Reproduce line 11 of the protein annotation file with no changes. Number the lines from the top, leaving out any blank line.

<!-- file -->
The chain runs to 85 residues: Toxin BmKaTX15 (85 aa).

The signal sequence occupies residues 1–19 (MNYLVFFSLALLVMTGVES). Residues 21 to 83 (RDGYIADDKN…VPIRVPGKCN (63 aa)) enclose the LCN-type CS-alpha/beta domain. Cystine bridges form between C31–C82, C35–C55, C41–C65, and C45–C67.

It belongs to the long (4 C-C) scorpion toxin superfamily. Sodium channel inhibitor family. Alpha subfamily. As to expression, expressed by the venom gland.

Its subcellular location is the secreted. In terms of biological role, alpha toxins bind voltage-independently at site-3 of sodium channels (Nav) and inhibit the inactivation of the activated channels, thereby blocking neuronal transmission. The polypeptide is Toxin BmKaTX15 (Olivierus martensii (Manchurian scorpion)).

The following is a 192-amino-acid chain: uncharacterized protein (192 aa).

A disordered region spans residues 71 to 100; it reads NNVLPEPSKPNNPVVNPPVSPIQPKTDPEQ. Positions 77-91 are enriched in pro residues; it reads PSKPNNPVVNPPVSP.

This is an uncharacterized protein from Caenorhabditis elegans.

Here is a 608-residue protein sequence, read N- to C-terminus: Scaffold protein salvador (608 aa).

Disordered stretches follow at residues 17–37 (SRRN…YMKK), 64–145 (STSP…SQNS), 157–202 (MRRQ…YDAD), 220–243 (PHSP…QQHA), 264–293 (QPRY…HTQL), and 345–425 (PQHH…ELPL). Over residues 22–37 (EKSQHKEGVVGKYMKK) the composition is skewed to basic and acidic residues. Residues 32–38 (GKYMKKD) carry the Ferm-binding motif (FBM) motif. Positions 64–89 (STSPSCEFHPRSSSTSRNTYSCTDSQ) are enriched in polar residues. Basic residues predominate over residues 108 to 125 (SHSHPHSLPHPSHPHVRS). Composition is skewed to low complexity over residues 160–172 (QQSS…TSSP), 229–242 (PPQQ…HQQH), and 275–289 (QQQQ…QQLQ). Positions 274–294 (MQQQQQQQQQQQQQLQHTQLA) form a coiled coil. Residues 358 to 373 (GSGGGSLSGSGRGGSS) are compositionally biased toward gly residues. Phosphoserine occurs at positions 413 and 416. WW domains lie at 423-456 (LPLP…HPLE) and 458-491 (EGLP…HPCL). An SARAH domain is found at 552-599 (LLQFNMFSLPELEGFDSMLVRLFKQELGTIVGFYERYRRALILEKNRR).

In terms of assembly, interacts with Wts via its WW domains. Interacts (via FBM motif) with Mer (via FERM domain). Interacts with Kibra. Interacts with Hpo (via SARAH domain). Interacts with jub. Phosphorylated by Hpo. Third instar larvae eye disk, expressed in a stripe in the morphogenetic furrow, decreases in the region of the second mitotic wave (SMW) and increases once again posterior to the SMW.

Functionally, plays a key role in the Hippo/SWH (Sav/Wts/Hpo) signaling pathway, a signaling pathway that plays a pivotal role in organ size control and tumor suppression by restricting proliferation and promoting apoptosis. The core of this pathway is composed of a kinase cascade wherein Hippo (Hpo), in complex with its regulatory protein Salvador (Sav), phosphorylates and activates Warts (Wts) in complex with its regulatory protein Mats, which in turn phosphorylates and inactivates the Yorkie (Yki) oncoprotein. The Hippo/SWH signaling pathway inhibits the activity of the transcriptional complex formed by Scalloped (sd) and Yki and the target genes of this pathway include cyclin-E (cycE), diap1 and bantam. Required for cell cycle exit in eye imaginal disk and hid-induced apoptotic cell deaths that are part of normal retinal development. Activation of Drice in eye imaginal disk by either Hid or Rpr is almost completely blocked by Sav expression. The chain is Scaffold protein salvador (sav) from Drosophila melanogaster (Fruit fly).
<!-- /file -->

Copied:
Functionally, plays a key role in the Hippo/SWH (Sav/Wts/Hpo) signaling pathway, a signaling pathway that plays a pivotal role in organ size control and tumor suppression by restricting proliferation and promoting apoptosis. The core of this pathway is composed of a kinase cascade wherein Hippo (Hpo), in complex with its regulatory protein Salvador (Sav), phosphorylates and activates Warts (Wts) in complex with its regulatory protein Mats, which in turn phosphorylates and inactivates the Yorkie (Yki) oncoprotein. The Hippo/SWH signaling pathway inhibits the activity of the transcriptional complex formed by Scalloped (sd) and Yki and the target genes of this pathway include cyclin-E (cycE), diap1 and bantam. Required for cell cycle exit in eye imaginal disk and hid-induced apoptotic cell deaths that are part of normal retinal development. Activation of Drice in eye imaginal disk by either Hid or Rpr is almost completely blocked by Sav expression. The chain is Scaffold protein salvador (sav) from Drosophila melanogaster (Fruit fly).